4/20 Vancouver organizers say Liberals' Cannabis Act maintains criminalization and the reasons to protest

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      With Canada now well on its way to legal recreational marijuana, what is there left for activists to protest at Vancouver’s annual 4/20 event?

      Plenty, according to organizers of the massive gathering, which is scheduled to happen this Thursday (April 20) at Sunset Beach in the city’s West End.

      In a telephone interview, Canada’s most prominent advocate for marijuana reform, Jodie Emery, was highly critical of legislation the Liberal government tabled in Parliament on April 13.

      “It is prohibition 2.0,” she told the Georgia Straight. “It is not legalization. It is a continuation of the kind of criminalization that we’ve seen before, with the introduction of even harsher laws that will victimize even more peaceful Canadians.”

      Emery said that this year’s 4/20 event is therefore about getting people involved in aspects of the legalization process that still remain to be determined.

      “The provincial governments and city governments will be drafting a lot of the actual details, so we have to start reaching out to our elected officials there and telling them the truth about cannabis,” she explained.

      If passed into law, the Liberal government’s Cannabis Act will make it legal for people to purchase and possess up to 30 grams of marijuana (as long as it is produced by a company authorized by the federal government). It would also permit individuals to grow up to four plants in their home.

      Dana Larsen said that’s the good news. In a separate interview, the former vice president of the Canadian Association of Cannabis Dispensaries added that just about everything else in the Liberals’ plan is bad news. For example, Larsen said, the proposed laws provide for prison sentences for anyone caught giving even a small amount of weed to a friend under the age of 18. They also make it a crime to smoke a joint that was rolled with marijuana that was not grown by a company approved for production by Ottawa.

      “Unless you grow it yourself or you buy it legally, even possession is still banned,” Larsen continued. “There are no comparable laws for alcohol or tobacco where they restrict the ownership of your alcohol like that.”

      Larsen asked why the Liberals have proposed jail time for people who break the rules with marijuana while similar offences with alcohol or tobacco only result in fines.

      “I would actually be happy if they just took all the alcohol rules and laid them on to cannabis,” he said. “I believe that the rules should be less severe for cannabis, because it is so much safer than alcohol. But as a term of public policy, I understand.”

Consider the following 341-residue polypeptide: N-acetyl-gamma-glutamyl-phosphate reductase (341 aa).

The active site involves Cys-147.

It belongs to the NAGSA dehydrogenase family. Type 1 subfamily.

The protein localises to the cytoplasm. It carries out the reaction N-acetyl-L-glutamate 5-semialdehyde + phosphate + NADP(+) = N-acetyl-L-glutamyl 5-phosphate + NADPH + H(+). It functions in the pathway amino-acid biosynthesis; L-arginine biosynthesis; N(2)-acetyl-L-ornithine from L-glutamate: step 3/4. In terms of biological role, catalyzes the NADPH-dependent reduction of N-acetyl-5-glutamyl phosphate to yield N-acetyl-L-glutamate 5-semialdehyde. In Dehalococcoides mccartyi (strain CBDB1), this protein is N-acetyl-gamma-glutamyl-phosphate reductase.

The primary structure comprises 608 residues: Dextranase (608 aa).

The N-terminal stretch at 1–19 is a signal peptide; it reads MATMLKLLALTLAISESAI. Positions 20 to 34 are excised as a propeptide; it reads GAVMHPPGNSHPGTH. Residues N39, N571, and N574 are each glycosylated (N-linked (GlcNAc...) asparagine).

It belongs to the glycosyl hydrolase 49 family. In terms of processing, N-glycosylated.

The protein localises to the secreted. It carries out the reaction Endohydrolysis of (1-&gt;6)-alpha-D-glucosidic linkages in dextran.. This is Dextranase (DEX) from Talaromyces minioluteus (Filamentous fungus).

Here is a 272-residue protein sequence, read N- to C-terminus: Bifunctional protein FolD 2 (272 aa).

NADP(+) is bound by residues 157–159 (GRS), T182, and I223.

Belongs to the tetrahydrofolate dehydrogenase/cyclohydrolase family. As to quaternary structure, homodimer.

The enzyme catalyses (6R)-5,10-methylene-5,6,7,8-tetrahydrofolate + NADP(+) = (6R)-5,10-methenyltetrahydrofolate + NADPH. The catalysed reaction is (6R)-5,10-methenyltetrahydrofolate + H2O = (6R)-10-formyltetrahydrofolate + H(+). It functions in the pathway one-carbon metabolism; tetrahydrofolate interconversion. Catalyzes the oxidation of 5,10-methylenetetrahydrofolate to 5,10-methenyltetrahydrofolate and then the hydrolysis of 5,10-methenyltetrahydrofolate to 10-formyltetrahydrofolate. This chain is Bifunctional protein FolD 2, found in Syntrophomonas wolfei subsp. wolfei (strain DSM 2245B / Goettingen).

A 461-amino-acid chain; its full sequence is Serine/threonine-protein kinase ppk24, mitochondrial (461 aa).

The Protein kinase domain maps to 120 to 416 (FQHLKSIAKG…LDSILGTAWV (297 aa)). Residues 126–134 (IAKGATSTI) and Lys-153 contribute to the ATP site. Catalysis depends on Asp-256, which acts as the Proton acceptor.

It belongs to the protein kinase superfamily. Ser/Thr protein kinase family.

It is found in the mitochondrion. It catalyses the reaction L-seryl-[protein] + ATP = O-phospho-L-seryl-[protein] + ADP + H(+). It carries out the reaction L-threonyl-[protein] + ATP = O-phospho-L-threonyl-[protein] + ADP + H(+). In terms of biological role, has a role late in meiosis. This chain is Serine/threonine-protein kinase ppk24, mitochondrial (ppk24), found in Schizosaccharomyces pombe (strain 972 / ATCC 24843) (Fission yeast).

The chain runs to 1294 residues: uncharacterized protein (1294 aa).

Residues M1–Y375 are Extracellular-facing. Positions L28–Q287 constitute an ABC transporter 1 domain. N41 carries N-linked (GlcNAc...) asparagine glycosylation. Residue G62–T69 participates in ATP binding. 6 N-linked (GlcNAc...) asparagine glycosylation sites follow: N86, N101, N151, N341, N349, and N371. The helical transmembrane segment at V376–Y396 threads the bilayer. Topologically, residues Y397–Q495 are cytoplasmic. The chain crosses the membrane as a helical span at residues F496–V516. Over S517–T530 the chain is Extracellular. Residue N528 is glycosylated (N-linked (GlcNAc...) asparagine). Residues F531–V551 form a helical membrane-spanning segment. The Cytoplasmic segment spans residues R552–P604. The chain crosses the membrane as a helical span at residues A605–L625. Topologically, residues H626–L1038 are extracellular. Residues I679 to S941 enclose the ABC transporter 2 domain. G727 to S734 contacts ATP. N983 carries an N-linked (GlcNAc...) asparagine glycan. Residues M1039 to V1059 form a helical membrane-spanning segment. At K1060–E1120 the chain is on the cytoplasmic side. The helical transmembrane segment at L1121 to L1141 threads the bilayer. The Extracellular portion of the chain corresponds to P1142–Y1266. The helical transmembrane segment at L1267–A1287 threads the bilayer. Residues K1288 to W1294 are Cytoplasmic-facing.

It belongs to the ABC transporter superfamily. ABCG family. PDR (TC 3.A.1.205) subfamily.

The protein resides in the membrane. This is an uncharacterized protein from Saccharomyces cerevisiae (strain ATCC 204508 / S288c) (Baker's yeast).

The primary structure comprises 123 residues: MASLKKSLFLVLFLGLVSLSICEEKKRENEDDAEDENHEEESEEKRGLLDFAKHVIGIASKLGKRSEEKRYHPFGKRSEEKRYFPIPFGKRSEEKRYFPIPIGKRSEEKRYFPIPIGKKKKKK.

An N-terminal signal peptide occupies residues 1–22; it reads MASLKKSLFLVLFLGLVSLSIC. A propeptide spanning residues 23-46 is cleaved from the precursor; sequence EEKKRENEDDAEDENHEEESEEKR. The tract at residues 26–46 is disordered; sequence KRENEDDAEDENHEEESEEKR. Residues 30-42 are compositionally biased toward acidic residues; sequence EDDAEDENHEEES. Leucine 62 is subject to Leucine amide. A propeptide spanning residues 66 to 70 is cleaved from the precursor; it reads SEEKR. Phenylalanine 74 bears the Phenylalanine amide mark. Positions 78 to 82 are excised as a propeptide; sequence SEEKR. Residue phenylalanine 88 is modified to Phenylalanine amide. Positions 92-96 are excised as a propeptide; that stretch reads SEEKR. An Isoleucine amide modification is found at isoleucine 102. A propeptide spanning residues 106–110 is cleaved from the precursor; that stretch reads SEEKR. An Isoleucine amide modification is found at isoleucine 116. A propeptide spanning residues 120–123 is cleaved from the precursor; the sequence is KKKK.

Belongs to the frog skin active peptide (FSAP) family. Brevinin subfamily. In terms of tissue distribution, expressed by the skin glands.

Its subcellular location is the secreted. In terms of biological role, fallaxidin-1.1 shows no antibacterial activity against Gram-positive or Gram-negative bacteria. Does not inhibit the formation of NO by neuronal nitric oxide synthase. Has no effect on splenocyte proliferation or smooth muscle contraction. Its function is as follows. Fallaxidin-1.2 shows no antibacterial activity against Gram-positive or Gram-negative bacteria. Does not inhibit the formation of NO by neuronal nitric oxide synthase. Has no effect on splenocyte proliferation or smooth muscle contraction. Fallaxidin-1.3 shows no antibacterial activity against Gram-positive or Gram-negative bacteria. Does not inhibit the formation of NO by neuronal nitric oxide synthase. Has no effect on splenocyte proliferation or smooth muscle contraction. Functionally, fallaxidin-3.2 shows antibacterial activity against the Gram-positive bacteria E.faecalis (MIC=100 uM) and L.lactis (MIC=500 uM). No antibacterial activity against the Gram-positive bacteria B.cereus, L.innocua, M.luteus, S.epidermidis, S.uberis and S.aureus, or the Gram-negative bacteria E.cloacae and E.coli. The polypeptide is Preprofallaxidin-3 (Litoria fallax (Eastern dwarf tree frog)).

In a separate interview, Kirk Tousaw, an Abbotsford-based lawyer who specializes in drug crimes, said that because it is widely understood that marijuana is less harmful than alcohol, these tougher penalties for weed simply don’t make sense.

      “That is just out of whack with what any rational system of government regulation should want to do,” he said. “You should want to penalize offences involving the more dangerous substances more harshly, not less harshly.”

      The Vancouver police estimated that more than 20,000 people met at Sunset Beach during the climax of 2016's 4/20 festival.
      Jodie Emery

      In October 2015, when Justin Trudeau was still a candidate on the campaign trail, the Straight published an in-depth report on the competing Liberal and NDP plans for marijuana reform. It noted that during the first six months of that year, only 327 people spent time inside a B.C. Corrections institution for a drug crime.

      However, an additional 1,069 British Columbians were convicted of a drug offence but were given probation or released on a conditional sentence. A number of people interviewed who fell into that category told the Straight stories of how their names were entered into computer systems that complicated things like international travel and job applications.

      Tousaw warned that under the Liberals' framework for legalization, people will continue being arrested for marijuana and will be stuck with records that could haunt them for decades.

      “It seems very clear that the government is committed to retaining significant criminal penalties, including the prospect of lengthy prison terms for cannabis-related activities that fall outside of the fairly narrow confines of what is going to be legalized,” he said. “There is no reason that a Canadian with 31 grams of cannabis should face a criminal record and the possibly of being fined or going to jail because they are one gram over some arbitrary number.”

      Larsen emphasized that as long as people are going to prison for marijuana, Vancouver’s 4/20 festival is a demonstration against laws he described as unjust.

      “It remains a protest,” he said. “Anyone who thought that this was going to be a big celebration and that we have nothing left to protest anymore, they are very wrong.”

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